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Bill Messner-Loebs: A Career Retrospective (Part I)

By Darren Schroeder

Darren Schroeder: What is your full name?

Bill Messner-Loebs: William Messner-Loebs I was William Loebs, but my wife and I took each other's names when we were married.

DS: Age?

BML: 51 Geez, I'm almost old enough not to be trusted twice!

DS: Favorite web site?

BML: Not counting the Silver Bullet site, which is of course my absolute favorite of all time, bar-none, pinkie-swear, I think the one I most enjoy is the Fiasco Web Site where Don Simpson posts a new Megaton Man strip every week.

DS: Were comics a big part of your childhood or did you discover them at a later stage?

BML: Both. In the mid-fifties I read all the goofy DC titles and I even remember when The Fly came out. I remember the ads for The Flash #1. I sent in a letter to save Green Lantern after his initial run in Showcase. He sent me a postcard to thank me. I was there for FF#1 and the first Amazing Adventures with Spiderman. I still have the wedding of Sue Storm and Reed Richards. I also read the comic adaptations of X, the Man with X-Ray Eyes and Atlantis, the Lost Continent, and even Dr. No. I never have seen the film of XTMWXRE, but I remember every panel of the comic. It was chilling.

But once the Marvel Universe started doing lengthy continued stories it became obvious that Michigan comic distribution was not what it should be. One month I decided to catch up on the FF and discovered that Medusa (!!?!) was the fourth member.

Then Johnny Storm and a big Amerind suddenly appeared riding on the back of a gigantic telepathic bulldog. It was obvious I would never figure out what was going on. Then, after college, I was doing research for an article on the "new comics" and bought the drug issue of GL/GA, and the Harvey Spirit collection among others. A bit later Swamp Thing began along with Miller's Daredevil, and I was hooked again.

DS: Looking back at the books you used to read back in the mid-fifties, what's the biggest difference for you between comics then and the comics of today?

BML: Well, in the mid-fifties they were all Superman and Batman related, and Uncle Scrooge. That's what there were. They were mostly short, plot intensive and surreal, revolving around imaginary stories, death by Kryptonite, super-animals and history NOT changing. Not to mention being attacked by your own super-collections.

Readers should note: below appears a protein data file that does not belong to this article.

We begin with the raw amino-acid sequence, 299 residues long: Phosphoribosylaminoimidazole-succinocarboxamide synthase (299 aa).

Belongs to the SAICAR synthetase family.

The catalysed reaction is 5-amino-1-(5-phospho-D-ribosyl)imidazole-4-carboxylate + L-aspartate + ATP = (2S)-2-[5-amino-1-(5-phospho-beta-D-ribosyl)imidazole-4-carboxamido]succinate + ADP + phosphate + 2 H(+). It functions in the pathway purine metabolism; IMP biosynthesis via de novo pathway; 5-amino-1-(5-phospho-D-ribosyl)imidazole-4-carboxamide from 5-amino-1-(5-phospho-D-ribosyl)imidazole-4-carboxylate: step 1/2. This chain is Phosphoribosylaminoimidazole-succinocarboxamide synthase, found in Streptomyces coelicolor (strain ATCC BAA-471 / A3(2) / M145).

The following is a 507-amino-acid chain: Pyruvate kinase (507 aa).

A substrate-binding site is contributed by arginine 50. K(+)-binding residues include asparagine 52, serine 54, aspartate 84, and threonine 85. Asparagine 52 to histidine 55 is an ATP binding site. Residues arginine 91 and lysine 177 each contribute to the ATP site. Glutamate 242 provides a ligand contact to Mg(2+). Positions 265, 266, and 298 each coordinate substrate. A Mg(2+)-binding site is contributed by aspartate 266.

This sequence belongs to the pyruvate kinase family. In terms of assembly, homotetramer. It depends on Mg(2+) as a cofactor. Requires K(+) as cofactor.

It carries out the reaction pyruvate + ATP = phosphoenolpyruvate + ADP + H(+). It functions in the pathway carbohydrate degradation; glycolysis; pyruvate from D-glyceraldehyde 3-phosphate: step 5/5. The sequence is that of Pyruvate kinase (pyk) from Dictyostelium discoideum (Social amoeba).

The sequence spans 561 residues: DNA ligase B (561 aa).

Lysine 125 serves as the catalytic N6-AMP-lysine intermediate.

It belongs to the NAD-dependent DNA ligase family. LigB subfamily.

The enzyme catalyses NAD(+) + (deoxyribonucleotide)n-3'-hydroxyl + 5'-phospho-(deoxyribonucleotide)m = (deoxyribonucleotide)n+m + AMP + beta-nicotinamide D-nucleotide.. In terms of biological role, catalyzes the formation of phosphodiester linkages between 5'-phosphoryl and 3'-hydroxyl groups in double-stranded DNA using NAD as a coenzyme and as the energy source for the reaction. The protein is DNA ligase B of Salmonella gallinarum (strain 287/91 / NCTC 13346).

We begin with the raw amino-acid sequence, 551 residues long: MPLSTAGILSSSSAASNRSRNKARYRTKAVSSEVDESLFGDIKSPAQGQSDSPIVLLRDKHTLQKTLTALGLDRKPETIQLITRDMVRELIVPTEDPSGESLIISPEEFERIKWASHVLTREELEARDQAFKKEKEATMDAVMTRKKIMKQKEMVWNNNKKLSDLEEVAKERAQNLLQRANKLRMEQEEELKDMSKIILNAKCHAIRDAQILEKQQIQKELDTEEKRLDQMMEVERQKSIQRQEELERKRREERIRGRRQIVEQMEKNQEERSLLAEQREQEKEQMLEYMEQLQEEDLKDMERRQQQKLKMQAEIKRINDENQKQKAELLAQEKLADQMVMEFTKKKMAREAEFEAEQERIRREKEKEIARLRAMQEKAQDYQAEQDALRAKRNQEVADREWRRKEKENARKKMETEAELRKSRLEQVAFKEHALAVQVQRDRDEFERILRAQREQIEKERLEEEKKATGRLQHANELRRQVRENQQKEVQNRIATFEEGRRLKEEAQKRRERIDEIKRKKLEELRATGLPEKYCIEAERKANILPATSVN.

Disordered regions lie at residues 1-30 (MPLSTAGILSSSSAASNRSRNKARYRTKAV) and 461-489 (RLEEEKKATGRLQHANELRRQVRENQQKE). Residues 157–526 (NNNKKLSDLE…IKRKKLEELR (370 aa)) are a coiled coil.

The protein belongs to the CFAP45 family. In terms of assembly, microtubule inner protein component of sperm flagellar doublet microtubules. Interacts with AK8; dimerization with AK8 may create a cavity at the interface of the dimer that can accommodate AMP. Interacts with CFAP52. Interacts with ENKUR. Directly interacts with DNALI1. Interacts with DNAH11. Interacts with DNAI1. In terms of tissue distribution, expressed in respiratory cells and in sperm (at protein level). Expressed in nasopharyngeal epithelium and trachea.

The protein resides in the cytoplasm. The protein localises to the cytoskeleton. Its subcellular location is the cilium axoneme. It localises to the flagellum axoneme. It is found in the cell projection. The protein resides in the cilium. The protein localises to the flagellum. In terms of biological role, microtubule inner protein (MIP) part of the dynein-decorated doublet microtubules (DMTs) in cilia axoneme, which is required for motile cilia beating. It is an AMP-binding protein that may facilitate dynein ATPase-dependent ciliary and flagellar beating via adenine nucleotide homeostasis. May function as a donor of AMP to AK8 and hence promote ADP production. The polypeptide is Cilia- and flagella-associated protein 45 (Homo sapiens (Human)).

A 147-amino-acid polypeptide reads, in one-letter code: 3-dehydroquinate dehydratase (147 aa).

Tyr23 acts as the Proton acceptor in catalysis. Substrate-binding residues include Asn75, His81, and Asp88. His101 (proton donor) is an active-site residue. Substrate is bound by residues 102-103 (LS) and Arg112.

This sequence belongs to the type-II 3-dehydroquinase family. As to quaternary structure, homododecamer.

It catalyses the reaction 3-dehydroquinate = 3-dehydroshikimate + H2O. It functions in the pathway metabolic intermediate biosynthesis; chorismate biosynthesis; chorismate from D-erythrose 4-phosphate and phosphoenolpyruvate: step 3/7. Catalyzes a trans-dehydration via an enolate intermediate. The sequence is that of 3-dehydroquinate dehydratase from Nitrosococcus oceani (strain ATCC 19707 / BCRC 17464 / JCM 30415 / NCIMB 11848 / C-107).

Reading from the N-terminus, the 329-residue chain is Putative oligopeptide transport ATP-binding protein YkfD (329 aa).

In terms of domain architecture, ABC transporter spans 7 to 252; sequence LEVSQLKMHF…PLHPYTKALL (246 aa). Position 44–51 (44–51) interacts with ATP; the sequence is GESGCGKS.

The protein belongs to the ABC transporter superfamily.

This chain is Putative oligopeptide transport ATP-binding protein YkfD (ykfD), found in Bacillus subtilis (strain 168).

DS: Was art an important part of your education?

BML: In grade school and junior high I loved art. I illustrated comic strip adventures. But in college, abstract expressionism was all that was being taught, just as the English courses specialized in poetry. Besides, by that time I was being drawn to the History department.

DS: What materials and equipment do you use when drawing your comics?

BML: When I draw my own, I use a lead holder with non-photo blue lead. I tighten up using a #2 charged with dilute Dr Martins Sky Blue. Then I ink with a schaffer fountain pen, then weight the lines with a brush pen, or a sable brush with black magic ink. The lettering is done with CorelDRAW 3, laser printed onto gummed paper, and then I scan a reduced copy of the art into PaintShop Pro where I add the tones, panel borders and solid black areas.

DS: Who do you see as the target audience for your work?

BML: My first audience is me. My larger audience is, well, people who like experimental comics. Experimental in the larger sense, because I know that I can't write to a formula very well. I'm always trying something new and that's where I get my juice; I can't just coast. Whether I'm writing super-heroes or something else, I love to find the edges, and expand them. So my audience has to be people who enjoy that process. I've been approached by fans of every age and sex, by fans of every nationality and race; I don't think my audience is easily differentiated from the herd. And it's probably not huge, assuming there are huge comic audiences somewhere.

DS: What work have you been doing recently?

BML: Recently? Ah there's the rub! I did a short story in Flinch called "Dead Woman Walking," and the 4 part Brave Old World, both for
Vertigo. I am just finishing up an issue of Superman Adventures, and I'm beginning a series for Scrawling Eye called Boreanna, Enigma of the Frozen North. I'm writing a western novel called The Adventures of Johannes Falk.

DS: What comics have you read recently? Why did you like/dislike them?

BML: Supernatural Law-Wolff and Byrd I love the sheer fun of this thing, the lightness and puns, and in-jokes and the thousand different ways changes are rung in on the legal and social issues involved. It's also nice to see popular fiction where the constitution is respected and lawyers are seen as human and not demonized.

I also suspect that Batton Lash does a better job of playing fair with the law than say David Kelley does on the Practice.

The Ballad of Utopia Yes, the artwork is very influenced by Frazetta, but for once the story lives up to the art. I know a little about the 1880's and this is as close to accurate as I've seen in any comic (or movie, for that matter!). And it feels hot and gritty, and yet it likes its funky characters, and its grim little secrets. There's a sense of hidden fun to it all.